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Saturday, January 19, 2019

If It’s Christmas, It’s Basset Hounds

If it’s the Christmas season, it’s time for the Fred and Beverly Santa photo. Our two basset hounds have passed, but the Santa photo lives on—a family classic.

I defy anybody to look at it without smiling: Beverly lolling happily in St. Nick’s lap, with Fred indignant and under restraint: “Never mind taking my picture, get me out of here!”

Santa was a trouper. Fred could pull like a 4-WD pickup.

We can’t imagine life without basset hounds. Indeed, the Lyons Plan for Universal World Peace includes mandatory basset ownership. The stubborn little brutes make you smile every time you look at them.…

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Lame-Duck GOP Congress Targets Endangered Wolves

Reprinted with permission from DCReport.


Gray wolves have been listed as endangered or threatened in the lower 48 states since the 1960s, but the lame-duck Republican House wants to strip federal protections from most wolves.

The House voted 196-180 to approve H.R.6784 on Nov. 16 with 187 Republicans and nine Democrats voting for it. The bill, sponsored by Rep. Sean Duffy (R-Wis.), would strip federal protection from gray wolves, except Mexican wolves in the southwest, and prevent courts from reviewing the changes.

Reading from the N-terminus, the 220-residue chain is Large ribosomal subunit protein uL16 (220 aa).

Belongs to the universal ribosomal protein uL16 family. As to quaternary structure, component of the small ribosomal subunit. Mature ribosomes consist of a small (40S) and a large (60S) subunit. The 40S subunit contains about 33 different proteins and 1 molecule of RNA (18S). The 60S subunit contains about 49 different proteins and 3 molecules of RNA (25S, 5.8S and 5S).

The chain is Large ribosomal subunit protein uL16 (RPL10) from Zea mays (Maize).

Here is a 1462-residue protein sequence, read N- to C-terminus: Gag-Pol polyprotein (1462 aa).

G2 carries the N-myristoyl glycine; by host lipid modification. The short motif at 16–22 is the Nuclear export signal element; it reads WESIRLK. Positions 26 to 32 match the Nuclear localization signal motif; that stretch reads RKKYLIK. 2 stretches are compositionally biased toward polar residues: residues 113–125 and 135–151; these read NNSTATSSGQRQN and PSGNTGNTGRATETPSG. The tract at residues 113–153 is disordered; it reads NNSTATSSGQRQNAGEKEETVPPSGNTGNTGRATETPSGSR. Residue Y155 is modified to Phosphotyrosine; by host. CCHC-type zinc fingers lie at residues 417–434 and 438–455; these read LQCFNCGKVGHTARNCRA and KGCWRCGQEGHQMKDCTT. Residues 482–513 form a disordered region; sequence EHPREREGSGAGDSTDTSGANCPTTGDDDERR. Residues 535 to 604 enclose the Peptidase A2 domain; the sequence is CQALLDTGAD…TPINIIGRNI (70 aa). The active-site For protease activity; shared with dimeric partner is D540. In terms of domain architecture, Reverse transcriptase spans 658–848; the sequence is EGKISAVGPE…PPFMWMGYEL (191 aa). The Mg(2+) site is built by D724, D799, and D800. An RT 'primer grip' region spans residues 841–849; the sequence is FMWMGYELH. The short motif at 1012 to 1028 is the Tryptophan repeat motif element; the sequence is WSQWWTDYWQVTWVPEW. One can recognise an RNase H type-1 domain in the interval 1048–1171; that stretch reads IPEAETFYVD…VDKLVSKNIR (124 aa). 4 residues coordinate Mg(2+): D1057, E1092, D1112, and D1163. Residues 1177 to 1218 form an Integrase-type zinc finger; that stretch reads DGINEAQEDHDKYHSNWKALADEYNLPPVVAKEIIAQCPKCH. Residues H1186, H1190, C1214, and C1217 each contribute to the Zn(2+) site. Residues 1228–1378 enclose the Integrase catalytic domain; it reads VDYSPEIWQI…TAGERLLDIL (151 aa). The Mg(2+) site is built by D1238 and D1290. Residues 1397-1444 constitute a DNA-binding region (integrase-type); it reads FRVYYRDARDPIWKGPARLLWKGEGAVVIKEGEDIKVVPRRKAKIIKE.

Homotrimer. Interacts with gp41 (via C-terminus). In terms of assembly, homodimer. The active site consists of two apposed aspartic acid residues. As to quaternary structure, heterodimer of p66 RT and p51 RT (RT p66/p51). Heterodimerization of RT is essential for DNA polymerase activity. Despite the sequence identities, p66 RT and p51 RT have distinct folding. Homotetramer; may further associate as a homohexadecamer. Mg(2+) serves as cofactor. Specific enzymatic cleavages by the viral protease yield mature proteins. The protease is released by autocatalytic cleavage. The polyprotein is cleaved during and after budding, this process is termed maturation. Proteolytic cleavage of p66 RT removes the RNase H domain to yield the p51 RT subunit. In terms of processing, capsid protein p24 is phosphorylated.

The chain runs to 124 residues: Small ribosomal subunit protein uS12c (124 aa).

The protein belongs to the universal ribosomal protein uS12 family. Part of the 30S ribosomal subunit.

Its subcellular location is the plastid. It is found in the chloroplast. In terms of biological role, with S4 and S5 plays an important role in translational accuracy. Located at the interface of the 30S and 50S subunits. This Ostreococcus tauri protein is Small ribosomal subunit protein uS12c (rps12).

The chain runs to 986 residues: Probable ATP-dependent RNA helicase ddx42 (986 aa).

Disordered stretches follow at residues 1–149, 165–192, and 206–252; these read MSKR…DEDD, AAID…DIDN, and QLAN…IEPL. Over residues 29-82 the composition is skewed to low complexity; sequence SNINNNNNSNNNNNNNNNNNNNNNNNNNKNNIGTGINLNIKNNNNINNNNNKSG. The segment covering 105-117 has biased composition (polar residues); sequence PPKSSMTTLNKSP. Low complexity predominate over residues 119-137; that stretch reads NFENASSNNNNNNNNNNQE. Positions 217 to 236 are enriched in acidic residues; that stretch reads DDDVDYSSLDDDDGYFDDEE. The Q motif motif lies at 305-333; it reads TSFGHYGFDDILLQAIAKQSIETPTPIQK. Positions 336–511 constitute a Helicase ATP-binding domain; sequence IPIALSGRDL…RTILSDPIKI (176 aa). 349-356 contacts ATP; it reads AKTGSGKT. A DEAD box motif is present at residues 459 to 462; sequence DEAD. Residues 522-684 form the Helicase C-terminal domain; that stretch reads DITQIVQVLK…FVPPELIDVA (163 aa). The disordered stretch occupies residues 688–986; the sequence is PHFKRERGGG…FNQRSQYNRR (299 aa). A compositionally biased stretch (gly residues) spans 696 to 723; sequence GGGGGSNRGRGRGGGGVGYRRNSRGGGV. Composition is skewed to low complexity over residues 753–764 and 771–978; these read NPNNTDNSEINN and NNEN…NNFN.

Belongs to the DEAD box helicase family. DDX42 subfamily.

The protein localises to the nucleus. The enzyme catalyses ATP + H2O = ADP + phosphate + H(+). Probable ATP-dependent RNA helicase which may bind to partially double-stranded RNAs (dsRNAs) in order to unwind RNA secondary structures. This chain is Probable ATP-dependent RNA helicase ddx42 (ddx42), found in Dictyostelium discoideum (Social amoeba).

“This final, pathetic stab at wolves exemplifies House Republicans’ longstanding cruelty and contempt for our nation’s wildlife,” said Brett Hartl, government affairs director at the Center for Biological Diversity.

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Zinke Plans To Destroy Interior Dept Records On Endangered Species

Reprinted with permission from DCReport.


Republicans have been trying to weaken protections for endangered animals and now they are trying to get permission to destroy some records about what animals are protected.

Trump’s Interior Department, headed by Ryan Zinke, wants to destroy records such as proposals to help endangered species recover and proposals for protecting where the animals live. The request is part of a proposed massive purge of Interior records that also includes records about oil and gas leases, timber sales, dams and land purchases.

“This is really bad for endangered species, which need to be monitored over time and to ensure conservation action has been effective,” said Noah Greenwald of the Center for Biological Diversity.

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